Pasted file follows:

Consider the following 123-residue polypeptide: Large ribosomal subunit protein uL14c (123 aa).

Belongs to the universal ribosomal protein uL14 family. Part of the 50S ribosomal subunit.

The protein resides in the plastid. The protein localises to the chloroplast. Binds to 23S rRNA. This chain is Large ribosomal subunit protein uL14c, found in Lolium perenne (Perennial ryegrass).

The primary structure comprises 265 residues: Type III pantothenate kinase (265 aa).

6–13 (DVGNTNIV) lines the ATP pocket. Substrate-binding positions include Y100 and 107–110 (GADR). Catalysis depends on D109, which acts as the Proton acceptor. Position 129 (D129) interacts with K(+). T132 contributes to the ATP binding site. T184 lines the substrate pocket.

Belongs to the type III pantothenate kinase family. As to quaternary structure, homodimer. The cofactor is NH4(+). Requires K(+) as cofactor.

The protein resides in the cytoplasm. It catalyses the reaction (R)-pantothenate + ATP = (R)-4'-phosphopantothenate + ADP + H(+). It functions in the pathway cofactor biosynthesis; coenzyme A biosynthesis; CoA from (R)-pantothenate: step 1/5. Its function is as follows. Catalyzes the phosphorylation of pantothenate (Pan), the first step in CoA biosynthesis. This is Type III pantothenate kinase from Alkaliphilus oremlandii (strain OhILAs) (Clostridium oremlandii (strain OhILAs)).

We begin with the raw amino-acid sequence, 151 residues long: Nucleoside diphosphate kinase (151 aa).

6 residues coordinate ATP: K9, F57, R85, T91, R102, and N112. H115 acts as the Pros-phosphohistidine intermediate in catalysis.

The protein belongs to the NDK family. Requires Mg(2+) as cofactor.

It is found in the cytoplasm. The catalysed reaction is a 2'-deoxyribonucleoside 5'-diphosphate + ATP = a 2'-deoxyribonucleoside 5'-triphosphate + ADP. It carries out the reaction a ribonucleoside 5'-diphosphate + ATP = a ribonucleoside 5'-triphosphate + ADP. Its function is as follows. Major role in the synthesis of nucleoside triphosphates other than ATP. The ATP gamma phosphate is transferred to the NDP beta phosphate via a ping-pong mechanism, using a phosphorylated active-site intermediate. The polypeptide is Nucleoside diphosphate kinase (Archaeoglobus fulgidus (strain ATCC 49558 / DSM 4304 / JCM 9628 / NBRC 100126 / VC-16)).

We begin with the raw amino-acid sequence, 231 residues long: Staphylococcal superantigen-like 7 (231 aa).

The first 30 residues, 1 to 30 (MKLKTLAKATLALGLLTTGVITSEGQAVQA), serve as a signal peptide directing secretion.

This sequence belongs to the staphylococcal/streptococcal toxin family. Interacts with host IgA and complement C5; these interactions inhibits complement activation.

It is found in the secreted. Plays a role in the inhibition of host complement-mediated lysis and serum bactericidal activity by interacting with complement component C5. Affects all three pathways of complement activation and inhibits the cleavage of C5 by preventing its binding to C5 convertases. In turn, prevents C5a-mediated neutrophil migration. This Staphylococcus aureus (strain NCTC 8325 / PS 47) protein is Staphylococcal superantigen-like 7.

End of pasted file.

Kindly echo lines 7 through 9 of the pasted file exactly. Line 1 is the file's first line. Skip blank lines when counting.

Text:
The protein resides in the cytoplasm. It catalyses the reaction (R)-pantothenate + ATP = (R)-4'-phosphopantothenate + ADP + H(+). It functions in the pathway cofactor biosynthesis; coenzyme A biosynthesis; CoA from (R)-pantothenate: step 1/5. Its function is as follows. Catalyzes the phosphorylation of pantothenate (Pan), the first step in CoA biosynthesis. This is Type III pantothenate kinase from Alkaliphilus oremlandii (strain OhILAs) (Clostridium oremlandii (strain OhILAs)).

We begin with the raw amino-acid sequence, 151 residues long: Nucleoside diphosphate kinase (151 aa).

6 residues coordinate ATP: K9, F57, R85, T91, R102, and N112. H115 acts as the Pros-phosphohistidine intermediate in catalysis.